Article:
Like many of you that care about vets, or that are vets, I knew we as a society, and me as a citizen, needed to do more. I left the rigid boundaries of state government to try my hand at more unconventional and localized solutions. Shifting from Macro to Micro, I traded large scale approaches for face-to face problem solving. Shoulder to shoulder and elbow to elbow, in these new trenches within a community I gained a fresh perspective.
Meaningful fixes for veteran re-integration couldn't simply be legislated down, they had to bubble up from the communities where these troopers lived. The community that raised and sent these young men and women off to war now had a critical role to play in bringing them home. Throughout my time working alongside and in service of veterans, service members and their families, I can confidently say that a lack of coordination and shared purpose among veteran and military-family serving organizations--public, private, and nonprofit alike--poses a serious risk to long-term veteran and family wellbeing. Given the quantity and fragmentation of actors across the veterans' services landscape, local communities confront a challenge and opportunity to maximize and sustain positive impacts on their veterans and military families. Put simply, the leading gap in veterans and military family services in the United States is not a lack of resources or capacity, but a lack of coordination and collective purpose.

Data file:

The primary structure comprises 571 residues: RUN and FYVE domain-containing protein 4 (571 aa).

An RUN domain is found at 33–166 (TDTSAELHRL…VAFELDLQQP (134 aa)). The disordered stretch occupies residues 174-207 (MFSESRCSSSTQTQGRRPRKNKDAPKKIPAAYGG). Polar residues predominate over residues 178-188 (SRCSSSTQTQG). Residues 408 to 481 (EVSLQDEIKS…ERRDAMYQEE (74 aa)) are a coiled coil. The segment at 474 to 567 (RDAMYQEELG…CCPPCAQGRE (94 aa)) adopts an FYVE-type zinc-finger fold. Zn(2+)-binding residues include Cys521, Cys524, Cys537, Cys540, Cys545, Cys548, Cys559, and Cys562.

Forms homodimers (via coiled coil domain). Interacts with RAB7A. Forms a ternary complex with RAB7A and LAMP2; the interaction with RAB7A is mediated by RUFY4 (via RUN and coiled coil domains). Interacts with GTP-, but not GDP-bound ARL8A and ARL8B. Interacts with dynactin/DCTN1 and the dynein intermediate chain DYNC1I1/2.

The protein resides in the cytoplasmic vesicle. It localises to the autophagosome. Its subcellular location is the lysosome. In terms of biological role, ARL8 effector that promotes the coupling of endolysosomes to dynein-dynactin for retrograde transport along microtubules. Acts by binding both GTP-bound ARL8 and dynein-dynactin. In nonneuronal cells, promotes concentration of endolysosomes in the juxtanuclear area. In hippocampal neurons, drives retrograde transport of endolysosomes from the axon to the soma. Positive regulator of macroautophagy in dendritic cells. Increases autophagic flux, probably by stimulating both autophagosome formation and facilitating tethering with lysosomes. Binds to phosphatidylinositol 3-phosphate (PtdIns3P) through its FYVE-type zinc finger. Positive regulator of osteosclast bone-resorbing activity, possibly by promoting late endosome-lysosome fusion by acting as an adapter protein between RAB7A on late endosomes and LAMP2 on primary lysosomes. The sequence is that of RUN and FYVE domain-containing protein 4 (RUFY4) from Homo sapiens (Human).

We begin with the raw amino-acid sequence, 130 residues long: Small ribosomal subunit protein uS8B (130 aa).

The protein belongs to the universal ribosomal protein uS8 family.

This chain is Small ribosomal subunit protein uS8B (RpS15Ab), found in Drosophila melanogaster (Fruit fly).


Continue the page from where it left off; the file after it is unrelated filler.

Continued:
Mind the Gap. Just like community policing, all complex social challenges benefit from thoughtfully applied technology to track the challenges and pinpoint the hotspots--and the solutions. Technology alone, however, is not enough. You need an organizational framework within which to apply it. I first saw this from the Institute for Veterans and Military Families at Syracuse University (IVMF). They developed a way to coordinate a network with applied technology, and the right blend of public and private partners to pull it all off. Undergirding this network of community partners, many of them service providers like Goodwill or the USO, is a technology platform provided by Unite US, a NYC-based veteran owned start-up. The network uses this platform to make and accept referrals, track on-going service provision and report outcomes; allowing for full transparency and dashboards across the network. Furthermore, through robust data collection and reporting, the technology enables the network to quickly identify service areas where increased capacity is needed to best meet the needs of the veteran community at large.